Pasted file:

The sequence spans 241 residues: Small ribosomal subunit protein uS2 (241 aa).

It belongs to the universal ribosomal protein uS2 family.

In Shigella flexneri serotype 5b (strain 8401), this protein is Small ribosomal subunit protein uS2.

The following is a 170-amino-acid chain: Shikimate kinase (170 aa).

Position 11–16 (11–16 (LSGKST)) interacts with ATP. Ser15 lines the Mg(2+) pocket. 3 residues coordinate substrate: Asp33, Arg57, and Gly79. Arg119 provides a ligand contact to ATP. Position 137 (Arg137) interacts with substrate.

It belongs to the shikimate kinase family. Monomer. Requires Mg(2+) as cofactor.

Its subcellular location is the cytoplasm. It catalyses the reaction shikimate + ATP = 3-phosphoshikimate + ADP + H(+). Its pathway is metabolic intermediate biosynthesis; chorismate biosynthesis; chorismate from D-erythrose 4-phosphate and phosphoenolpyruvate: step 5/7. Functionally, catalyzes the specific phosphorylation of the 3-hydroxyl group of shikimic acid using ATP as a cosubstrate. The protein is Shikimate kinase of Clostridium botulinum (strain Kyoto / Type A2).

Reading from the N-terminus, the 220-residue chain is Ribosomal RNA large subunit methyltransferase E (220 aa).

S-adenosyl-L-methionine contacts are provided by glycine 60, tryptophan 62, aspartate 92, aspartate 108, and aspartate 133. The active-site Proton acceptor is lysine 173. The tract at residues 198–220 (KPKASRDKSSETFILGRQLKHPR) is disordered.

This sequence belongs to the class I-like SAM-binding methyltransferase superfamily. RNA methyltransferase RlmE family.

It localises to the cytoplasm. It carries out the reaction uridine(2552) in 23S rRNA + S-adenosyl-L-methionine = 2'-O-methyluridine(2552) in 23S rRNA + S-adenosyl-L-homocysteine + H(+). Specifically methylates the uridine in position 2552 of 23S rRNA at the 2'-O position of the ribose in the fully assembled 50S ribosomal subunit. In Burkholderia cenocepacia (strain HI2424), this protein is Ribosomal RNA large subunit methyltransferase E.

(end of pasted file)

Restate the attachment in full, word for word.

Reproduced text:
The sequence spans 241 residues: Small ribosomal subunit protein uS2 (241 aa).

It belongs to the universal ribosomal protein uS2 family.

In Shigella flexneri serotype 5b (strain 8401), this protein is Small ribosomal subunit protein uS2.

The following is a 170-amino-acid chain: Shikimate kinase (170 aa).

Position 11–16 (11–16 (LSGKST)) interacts with ATP. Ser15 lines the Mg(2+) pocket. 3 residues coordinate substrate: Asp33, Arg57, and Gly79. Arg119 provides a ligand contact to ATP. Position 137 (Arg137) interacts with substrate.

It belongs to the shikimate kinase family. Monomer. Requires Mg(2+) as cofactor.

Its subcellular location is the cytoplasm. It catalyses the reaction shikimate + ATP = 3-phosphoshikimate + ADP + H(+). Its pathway is metabolic intermediate biosynthesis; chorismate biosynthesis; chorismate from D-erythrose 4-phosphate and phosphoenolpyruvate: step 5/7. Functionally, catalyzes the specific phosphorylation of the 3-hydroxyl group of shikimic acid using ATP as a cosubstrate. The protein is Shikimate kinase of Clostridium botulinum (strain Kyoto / Type A2).

Reading from the N-terminus, the 220-residue chain is Ribosomal RNA large subunit methyltransferase E (220 aa).

S-adenosyl-L-methionine contacts are provided by glycine 60, tryptophan 62, aspartate 92, aspartate 108, and aspartate 133. The active-site Proton acceptor is lysine 173. The tract at residues 198–220 (KPKASRDKSSETFILGRQLKHPR) is disordered.

This sequence belongs to the class I-like SAM-binding methyltransferase superfamily. RNA methyltransferase RlmE family.

It localises to the cytoplasm. It carries out the reaction uridine(2552) in 23S rRNA + S-adenosyl-L-methionine = 2'-O-methyluridine(2552) in 23S rRNA + S-adenosyl-L-homocysteine + H(+). Specifically methylates the uridine in position 2552 of 23S rRNA at the 2'-O position of the ribose in the fully assembled 50S ribosomal subunit. In Burkholderia cenocepacia (strain HI2424), this protein is Ribosomal RNA large subunit methyltransferase E.